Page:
A dressage star and a sports broadcaster are backing a new safety initiative aiming to protect horses and riders.
The British Horse Society (BHS) today (17 July) launched its Ride Safe Award, which aims to give riders confidence and knowledge to ride out safely.
Riders who take the qualification will be given practical guidance on how to protect themselves in situations they may come across in the saddle, whether on the road, a bridleway or even the beach.
The launch follows a 29% increase in accidents involving riders on the roads in the past year — 426 incidents, resulting in one rider death and the death of 21 horses.
Multi-medalled teenage dressage rider Phoebe Peters said the award is a “really great idea”.
“It’s great to make riders of all levels aware of their safety, whether they’re in the school or out on the road or in fields,” she said.
“Unfortunately I don’t ride out on the road as much as I would like to, as I think it’s really good for the horse and the rider, but when I am lucky enough to, it is really important to think about the safety of you and your horse.”
Keen hacker and journalist Lizzie Greenwood-Hughes also spoke favourably of the award.
“I do most of my riding on the roads, I don’t have land to ride on or a school,” she said. “I’m quite close to London and it’s getting increasingly busy and dangerous where I ride.
“I really hope the award will help improve awareness of riders on the road. We need to do everything we can as riders to make riding on the roads safe.
“If learning how to manoeuvre properly helps and learning to wear the right kit helps then that’s just a no-brainer, it’s up to us to make our lives safer on the roads.”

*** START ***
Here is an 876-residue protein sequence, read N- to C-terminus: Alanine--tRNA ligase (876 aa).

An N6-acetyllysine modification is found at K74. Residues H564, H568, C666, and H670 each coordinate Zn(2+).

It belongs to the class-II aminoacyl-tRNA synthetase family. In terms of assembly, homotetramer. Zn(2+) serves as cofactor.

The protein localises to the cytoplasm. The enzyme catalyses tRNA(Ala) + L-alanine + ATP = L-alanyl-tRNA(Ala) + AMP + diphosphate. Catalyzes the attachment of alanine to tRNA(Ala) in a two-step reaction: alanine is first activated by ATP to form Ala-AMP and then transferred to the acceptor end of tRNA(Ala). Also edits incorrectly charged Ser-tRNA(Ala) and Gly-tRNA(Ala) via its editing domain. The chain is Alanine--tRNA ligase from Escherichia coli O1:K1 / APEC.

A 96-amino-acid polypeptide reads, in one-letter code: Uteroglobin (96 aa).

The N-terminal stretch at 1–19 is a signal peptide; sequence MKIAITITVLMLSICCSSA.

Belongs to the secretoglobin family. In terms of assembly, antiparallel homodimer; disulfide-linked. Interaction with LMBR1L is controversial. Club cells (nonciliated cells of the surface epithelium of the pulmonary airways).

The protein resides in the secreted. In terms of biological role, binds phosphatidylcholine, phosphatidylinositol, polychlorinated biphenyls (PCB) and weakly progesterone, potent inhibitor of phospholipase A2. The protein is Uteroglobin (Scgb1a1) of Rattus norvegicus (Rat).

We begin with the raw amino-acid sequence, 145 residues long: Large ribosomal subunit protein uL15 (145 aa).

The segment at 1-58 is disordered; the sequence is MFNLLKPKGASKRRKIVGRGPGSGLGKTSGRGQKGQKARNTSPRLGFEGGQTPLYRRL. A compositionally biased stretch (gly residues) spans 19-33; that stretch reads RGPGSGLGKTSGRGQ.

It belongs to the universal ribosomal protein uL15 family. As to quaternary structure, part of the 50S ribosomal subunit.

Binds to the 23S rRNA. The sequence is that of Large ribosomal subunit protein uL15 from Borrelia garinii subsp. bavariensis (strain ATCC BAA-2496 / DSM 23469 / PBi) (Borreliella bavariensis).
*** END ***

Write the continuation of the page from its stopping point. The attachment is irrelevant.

Pheobe added: “I think it’s good to have people like me and Lizzie to try and promote the award because it’s obviously really important for riders.”
The BHS is encouraging all riders to take the award.
Alan Hiscox, BHS director of safety, said it was “probably the most important qualification that the BHS will launch”.
“The start of this was over a year ago when we launched our Dead Slow campaign,” he said.
“The BHS is really working hard to educate drivers and influence their behaviours. Ride Safe now comes in to influence and educate riders on how they can keep safe, not just on a road but on bridleways — what to do if you meet a dog on a bridleway, what to do if you have to pass a wind turbine, or a confrontation and what to do in an accident, even beach riding.
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“It will cover the whole scope of riding and riding safely.”
The Ride Safe Award replaces the BHS’s Riding Road Safety Test and can be taken by any rider aged over 11.
The course costs £95 and includes training, a high-vis tabard and horse hire for the day.